Get a Degree Online

Somewhere along the line, you may have found your scholastic enterprise interrupted by career, family, or just life in general. You may also have found that the best jobs go to people with more education, so you've decided to look into going back to school, online, on your own time and own terms, and earn that degree.

Online degrees have become plentiful, and there are schools popping everywhere. Finding a school where you can earn an AA, BA, BS, or MBA online is still a challenge for working adults. This is how to do it.


  1. Decide what type of degree that you'd like to pursue. This may seem like a simple step for some, but for advanced degrees it's very important to be specific. A school that has an excellent general Environmental Studies program might not be as highly rated as the school that offers an Environmental Water Resource Management program.
    • Think about your career goals, and how the degree you choose will help you reach those goals.
  2. Use the Internet. Use Google to search on schools that offer a degree in your field, and find out how online colleges compare to each other.
  3. Eliminate the colleges that don't fit. Some online institutions may have prohibitively steep pricing, or require a time commitment that you cannot match. If a college does not meet your criteria, scratch it off the list.
    • Learn about asynchronous versus synchronous learning. Synchronous learning allows for real-time interaction online while an asynchronous class allows for more flexibility with when you can sit down and work on class work.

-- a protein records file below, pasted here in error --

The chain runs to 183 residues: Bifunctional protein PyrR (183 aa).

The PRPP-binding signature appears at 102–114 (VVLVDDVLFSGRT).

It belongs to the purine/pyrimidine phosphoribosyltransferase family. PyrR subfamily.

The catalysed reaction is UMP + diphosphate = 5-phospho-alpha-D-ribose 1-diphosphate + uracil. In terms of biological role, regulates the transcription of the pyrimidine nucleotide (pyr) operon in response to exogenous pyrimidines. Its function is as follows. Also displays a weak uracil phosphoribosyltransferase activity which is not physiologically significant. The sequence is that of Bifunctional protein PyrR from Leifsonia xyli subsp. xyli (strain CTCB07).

4. Focus on your top 3 choices. Take the time to research and read about the programs they offer in your field, both to ascertain if it's the right fit for you, and if it's a path you are truly excited about pursuing.
    • Find out what pre-requisites you'll need for each school. These will vary, and may have an impact on your choice.
  5. Dig deeper. Find out about the school's certification and accreditation. The Distance Education and Training Council typically handles much of online school accreditation, and is an excellent resource for your online college research.
  6. Contact your schools. After doing thorough background research, contact the schools that made your cut. Talk with somebody in the Admissions department about their requirements, their application procedures, and anything else they feel you should know that is unique to their institution.
  7. Fill out the application forms. Fill out the forms for your final candidates, pay your application fee, and await the results.
    • If your application is accepted in all your college choices, you will have to make a decision—but having gone through the process of elimination, you will have a clear idea of your first, second, or third choices.
    • A school representative will contact you and walk you through the process of enrollment.
  8. Good luck! Get started, go to class, and earn that degree!


  • Many "brick-and-mortar" colleges such as Harvard, MIT, Berklee College of Music, and more, offer online classes—both paid, for the degree-oriented, and for free, for the person who just likes to continue their education throughout life. Most traditional universities have websites: if one interests you, visit their site and see what they have to offer.
  • Keep a journal of your research, so that you can refer back to that at any time. After researching 50 or 60 colleges, you may not remember offhand which was the best party school, which had the most favorable male:female ratio, or which had the best program.
  • Always contact a school directly before you hand them any money, and do your research ahead of time so you know what to expect.


  • Be wary of places that send you a diploma for a sum of money. Ultimately, they're not worth the expense and can be a career hazard if an employer finds out that you have a bogus diploma.

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